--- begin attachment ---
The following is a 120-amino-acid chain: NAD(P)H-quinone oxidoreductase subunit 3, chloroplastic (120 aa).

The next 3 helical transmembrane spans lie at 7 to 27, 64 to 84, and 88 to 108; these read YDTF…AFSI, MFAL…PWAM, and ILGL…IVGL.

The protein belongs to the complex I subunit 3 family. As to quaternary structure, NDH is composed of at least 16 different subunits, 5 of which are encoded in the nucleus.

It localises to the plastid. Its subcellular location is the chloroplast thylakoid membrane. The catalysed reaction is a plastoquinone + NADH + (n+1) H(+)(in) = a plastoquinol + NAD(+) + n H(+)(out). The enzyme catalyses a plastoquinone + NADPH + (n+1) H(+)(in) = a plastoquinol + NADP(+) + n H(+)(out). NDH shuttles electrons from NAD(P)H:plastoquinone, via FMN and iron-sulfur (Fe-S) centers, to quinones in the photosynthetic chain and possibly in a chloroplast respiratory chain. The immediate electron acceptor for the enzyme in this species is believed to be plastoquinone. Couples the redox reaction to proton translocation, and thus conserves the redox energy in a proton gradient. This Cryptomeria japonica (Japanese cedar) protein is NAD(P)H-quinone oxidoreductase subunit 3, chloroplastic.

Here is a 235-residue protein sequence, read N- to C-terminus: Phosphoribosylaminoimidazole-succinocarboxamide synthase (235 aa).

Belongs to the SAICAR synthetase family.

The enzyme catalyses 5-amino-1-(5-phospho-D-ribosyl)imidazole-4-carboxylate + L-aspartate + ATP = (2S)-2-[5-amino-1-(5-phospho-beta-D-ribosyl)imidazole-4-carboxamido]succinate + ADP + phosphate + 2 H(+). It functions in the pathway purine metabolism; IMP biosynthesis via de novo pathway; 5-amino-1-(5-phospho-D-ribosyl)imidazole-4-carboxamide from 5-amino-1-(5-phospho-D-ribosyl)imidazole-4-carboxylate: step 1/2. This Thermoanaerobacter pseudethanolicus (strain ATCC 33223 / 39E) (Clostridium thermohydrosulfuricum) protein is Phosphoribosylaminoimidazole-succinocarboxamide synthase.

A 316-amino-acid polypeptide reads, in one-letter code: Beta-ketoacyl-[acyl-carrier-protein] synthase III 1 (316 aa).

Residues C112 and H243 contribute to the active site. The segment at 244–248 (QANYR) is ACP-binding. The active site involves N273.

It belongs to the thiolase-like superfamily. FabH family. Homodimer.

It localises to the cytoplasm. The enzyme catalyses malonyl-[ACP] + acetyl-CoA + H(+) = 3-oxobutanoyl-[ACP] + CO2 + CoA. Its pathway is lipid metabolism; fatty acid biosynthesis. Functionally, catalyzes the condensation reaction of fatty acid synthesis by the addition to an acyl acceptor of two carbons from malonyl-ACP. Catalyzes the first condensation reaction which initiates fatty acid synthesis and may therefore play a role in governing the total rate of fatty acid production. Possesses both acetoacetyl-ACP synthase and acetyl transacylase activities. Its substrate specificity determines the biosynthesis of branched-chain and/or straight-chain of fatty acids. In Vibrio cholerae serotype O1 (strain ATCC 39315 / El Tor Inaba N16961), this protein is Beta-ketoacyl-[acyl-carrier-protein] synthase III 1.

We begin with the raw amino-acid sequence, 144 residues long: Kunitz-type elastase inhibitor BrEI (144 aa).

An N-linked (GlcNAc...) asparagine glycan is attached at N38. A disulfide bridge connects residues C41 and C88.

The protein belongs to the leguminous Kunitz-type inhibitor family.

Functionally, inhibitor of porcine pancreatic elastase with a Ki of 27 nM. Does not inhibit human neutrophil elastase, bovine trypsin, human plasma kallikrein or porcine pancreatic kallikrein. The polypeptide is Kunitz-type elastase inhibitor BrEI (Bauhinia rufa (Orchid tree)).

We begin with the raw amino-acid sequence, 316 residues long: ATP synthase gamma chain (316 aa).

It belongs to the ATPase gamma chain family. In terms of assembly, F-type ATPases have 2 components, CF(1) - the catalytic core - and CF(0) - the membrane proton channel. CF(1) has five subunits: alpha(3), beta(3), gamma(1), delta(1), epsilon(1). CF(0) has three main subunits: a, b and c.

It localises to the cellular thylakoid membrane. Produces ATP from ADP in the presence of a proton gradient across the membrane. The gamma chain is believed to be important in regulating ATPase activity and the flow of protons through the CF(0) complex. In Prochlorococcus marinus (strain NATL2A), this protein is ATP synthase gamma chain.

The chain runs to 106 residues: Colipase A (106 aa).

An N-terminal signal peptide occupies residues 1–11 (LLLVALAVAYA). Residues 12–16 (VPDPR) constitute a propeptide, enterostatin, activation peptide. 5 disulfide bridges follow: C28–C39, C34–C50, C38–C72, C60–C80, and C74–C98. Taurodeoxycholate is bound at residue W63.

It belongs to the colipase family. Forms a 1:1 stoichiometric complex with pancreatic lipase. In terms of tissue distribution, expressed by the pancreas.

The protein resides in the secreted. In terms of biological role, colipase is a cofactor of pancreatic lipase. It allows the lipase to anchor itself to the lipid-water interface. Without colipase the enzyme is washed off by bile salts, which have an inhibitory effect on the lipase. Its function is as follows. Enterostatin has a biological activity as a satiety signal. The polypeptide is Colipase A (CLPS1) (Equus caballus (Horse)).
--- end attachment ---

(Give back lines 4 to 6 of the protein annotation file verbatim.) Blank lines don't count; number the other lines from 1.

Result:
It localises to the plastid. Its subcellular location is the chloroplast thylakoid membrane. The catalysed reaction is a plastoquinone + NADH + (n+1) H(+)(in) = a plastoquinol + NAD(+) + n H(+)(out). The enzyme catalyses a plastoquinone + NADPH + (n+1) H(+)(in) = a plastoquinol + NADP(+) + n H(+)(out). NDH shuttles electrons from NAD(P)H:plastoquinone, via FMN and iron-sulfur (Fe-S) centers, to quinones in the photosynthetic chain and possibly in a chloroplast respiratory chain. The immediate electron acceptor for the enzyme in this species is believed to be plastoquinone. Couples the redox reaction to proton translocation, and thus conserves the redox energy in a proton gradient. This Cryptomeria japonica (Japanese cedar) protein is NAD(P)H-quinone oxidoreductase subunit 3, chloroplastic.

Here is a 235-residue protein sequence, read N- to C-terminus: Phosphoribosylaminoimidazole-succinocarboxamide synthase (235 aa).

Belongs to the SAICAR synthetase family.